> sum(y)

[1] 210

> prod(y)

[1] 2.432902e+18

3

Plots

There are lots of ways to create plots in R. Functions like hist, boxplot and qqnorm produce

standard statistical plots given some data. plot can be adjusted to plot a lot of different types of

plot (and there are often defaults for different R objects, for example try plot(log)). There are also

a number of functions that will add things to a plot: points, lines, text. The most useful one for

the exercises is abline which will add a straight line to a plot.

> s <- 2 * z + 4 + rnorm(100)

> par(mfrow = c(2, 2))

> hist(z)

> plot(s, z)

> qqnorm(z)

> qqline(z)

> curve(log(x), from = 0, to = 10)

> abline(v = 4, col = "red", lty = "dashed")

Histogram of z

●

● ●● ●

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20

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1

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Frequency

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15

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0

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z

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10

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−1

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5

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−2

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0

−2 −1 0 1 2 0 2 4 6 8

z s

●

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2

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Sample Quantiles

●●

●●

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1

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1

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log(x)

●●

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0

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0

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−1

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−2 −1

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−2

−2 −1 0 1 2 0 2 4 6 8 10

Theoretical Quantiles x

4

Optimizing functions

Most of the functions in R for optimization are minimizers. You generally have to rewrite your

problem so that it is one of minimization. For example, to maximise a likelihood you minimize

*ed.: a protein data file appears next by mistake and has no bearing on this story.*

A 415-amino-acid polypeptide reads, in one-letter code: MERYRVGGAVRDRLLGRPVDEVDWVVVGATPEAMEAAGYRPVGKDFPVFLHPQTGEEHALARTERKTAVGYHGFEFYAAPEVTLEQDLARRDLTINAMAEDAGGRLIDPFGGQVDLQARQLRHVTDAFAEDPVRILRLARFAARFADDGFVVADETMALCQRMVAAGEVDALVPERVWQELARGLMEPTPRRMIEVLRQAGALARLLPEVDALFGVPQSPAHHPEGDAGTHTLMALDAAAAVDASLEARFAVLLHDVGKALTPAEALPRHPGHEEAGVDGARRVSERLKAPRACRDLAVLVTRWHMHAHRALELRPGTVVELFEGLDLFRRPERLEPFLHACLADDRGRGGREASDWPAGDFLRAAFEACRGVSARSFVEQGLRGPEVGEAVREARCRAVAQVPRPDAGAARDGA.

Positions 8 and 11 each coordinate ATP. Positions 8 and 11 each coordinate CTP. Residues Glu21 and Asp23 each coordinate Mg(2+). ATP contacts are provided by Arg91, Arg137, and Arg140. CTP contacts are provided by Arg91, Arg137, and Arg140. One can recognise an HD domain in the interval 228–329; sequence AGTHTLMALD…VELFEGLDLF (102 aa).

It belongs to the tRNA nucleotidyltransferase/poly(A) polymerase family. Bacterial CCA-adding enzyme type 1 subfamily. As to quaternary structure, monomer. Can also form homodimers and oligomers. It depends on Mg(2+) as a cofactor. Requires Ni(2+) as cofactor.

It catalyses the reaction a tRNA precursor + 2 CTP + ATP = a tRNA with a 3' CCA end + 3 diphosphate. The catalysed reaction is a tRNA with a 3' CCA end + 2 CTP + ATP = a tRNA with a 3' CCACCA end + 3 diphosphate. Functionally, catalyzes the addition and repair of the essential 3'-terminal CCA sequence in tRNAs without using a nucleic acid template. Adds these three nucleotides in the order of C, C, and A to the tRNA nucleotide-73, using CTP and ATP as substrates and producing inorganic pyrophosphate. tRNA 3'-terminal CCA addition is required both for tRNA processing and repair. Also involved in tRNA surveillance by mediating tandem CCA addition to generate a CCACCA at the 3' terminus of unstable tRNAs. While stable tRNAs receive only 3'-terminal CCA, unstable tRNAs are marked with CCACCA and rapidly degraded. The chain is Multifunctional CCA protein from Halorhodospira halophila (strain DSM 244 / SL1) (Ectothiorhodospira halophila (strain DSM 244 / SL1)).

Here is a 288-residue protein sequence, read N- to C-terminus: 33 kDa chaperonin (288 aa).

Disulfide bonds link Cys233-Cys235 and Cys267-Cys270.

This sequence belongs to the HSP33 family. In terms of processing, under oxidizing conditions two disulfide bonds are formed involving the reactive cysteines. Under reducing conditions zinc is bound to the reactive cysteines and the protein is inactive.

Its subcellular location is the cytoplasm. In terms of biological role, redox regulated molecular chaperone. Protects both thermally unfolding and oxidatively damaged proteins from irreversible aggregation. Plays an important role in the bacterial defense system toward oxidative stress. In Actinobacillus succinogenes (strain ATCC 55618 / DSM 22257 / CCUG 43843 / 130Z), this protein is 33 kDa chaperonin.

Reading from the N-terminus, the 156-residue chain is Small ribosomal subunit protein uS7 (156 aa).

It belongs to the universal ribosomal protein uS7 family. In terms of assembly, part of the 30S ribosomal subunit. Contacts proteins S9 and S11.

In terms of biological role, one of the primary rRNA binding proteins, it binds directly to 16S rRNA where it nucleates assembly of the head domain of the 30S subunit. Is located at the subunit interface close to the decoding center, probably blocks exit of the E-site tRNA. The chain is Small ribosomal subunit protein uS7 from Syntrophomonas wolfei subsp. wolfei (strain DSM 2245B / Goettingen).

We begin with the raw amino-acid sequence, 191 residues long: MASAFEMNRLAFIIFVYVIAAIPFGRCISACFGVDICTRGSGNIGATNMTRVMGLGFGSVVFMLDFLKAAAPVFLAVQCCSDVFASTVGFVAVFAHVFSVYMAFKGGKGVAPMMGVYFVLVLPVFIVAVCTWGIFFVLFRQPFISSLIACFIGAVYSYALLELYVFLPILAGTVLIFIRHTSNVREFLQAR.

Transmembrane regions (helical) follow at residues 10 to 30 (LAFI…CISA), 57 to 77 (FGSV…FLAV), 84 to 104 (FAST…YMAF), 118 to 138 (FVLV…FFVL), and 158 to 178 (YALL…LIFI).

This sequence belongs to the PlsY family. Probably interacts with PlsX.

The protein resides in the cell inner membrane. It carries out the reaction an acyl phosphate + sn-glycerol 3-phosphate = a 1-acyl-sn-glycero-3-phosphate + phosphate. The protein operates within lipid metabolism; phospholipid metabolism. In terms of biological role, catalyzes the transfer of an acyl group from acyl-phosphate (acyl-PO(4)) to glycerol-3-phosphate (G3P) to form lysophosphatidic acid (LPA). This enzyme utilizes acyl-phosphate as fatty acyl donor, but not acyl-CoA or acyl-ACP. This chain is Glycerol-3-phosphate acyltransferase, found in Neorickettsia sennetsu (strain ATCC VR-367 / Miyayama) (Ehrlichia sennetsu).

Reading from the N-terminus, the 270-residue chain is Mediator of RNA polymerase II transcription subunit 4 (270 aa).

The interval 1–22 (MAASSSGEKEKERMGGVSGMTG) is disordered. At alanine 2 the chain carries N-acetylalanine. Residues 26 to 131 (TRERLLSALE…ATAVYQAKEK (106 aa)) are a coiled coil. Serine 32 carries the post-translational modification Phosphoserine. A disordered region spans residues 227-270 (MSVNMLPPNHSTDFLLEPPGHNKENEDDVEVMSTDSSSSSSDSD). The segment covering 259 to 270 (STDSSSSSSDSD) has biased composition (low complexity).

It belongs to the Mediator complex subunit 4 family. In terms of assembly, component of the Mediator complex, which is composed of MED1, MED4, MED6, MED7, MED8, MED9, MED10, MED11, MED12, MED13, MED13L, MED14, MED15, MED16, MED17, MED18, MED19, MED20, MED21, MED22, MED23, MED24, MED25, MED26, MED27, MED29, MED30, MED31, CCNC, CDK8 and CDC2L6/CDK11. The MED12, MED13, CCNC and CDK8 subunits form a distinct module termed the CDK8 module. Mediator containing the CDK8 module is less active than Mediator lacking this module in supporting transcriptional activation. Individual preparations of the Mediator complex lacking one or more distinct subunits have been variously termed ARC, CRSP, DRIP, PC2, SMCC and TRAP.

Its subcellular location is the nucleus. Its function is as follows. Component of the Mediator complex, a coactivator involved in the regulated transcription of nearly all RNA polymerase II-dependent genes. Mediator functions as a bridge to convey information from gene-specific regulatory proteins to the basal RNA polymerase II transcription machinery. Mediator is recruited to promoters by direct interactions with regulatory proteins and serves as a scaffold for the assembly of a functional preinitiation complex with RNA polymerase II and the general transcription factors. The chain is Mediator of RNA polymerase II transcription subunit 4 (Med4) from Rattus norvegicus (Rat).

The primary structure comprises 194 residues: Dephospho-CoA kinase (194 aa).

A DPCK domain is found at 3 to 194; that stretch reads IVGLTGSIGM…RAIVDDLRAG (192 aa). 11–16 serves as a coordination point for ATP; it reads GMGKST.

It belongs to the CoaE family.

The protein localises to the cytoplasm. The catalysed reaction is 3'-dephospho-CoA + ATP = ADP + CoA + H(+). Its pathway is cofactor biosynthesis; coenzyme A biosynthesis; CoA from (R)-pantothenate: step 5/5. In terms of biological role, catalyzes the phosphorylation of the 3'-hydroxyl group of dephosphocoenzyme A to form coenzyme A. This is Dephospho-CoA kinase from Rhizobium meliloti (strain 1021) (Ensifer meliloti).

the negative likelihood. Or, to find a root of a function you could minimize its square. There are

many functions that will do this: nlm, optim, optimize, nlminb and constrOptim. My favourite is

nlminb because it handles both one parameter and multiparameter problems and it is easy to place

constraints on the parameters. At the very least you need to give the function a place to start and

a function to minimize.

Imagine we have 20 observations from an exponential distribution with unknown parameter λ (we’ll

simulate this data). We want to find the maximum likelihood estimate for λ We know the density

for an exponential distribution is

f (x|λ) = λe−λx x ≥ 0.

We can write the log likelihood as,

20

X

l(λ) = (log λ − λxi )

i=1

20

X

= n log λ − λ xi

i=1

> x <- rexp(20, rate = 4)

> n <- length(x)

> nllhood = function(lambda) {

+ -1 * (n * log(lambda) - lambda * sum(x))

+ }

> fit <- nlminb(6, nllhood)

> fit

$par

[1] 3.491674

$objective

[1] -5.007625

$convergence

[1] 0

$message

[1] "relative convergence (4)"

$iterations

[1] 6

$evaluations

5

function gradient

8 9

> fit$par

[1] 3.491674

apply

apply is an incredibly useful function when you are making the same calculation repeatedly over

the columns or rows of an object. It takes three arguments. The first the object you wish to apply

the function to, the second either 1 or 2 depending on whether you are working across the rows or

down the columns, and the third the function you wish to apply.

Example

> x <- matrix(rep(1:5, 5), ncol = 5)

> x

[,1] [,2] [,3] [,4] [,5]

[1,] 1 1 1 1 1

[2,] 2 2 2 2 2

[3,] 3 3 3 3 3

[4,] 4 4 4 4 4

[5,] 5 5 5 5 5

> apply(x, 1, mean)

[1] 1 2 3 4 5

> apply(x, 2, mean)

[1] 3 3 3 3 3

> apply(x, 2, function(y) c(mean(y), sd(y)))

[,1] [,2] [,3] [,4] [,5]

[1,] 3.000000 3.000000 3.000000 3.000000 3.000000

[2,] 1.581139 1.581139 1.581139 1.581139 1.581139

Also look at lapply, sapply, tapply and mapply.

Reading in data

> p.data <- read.table("http://www.stat.berkeley.edu/~wickham/poisson.txt")

> head(p.data)

V1

1 4

2 2

3 4

4 4

5 11

6 8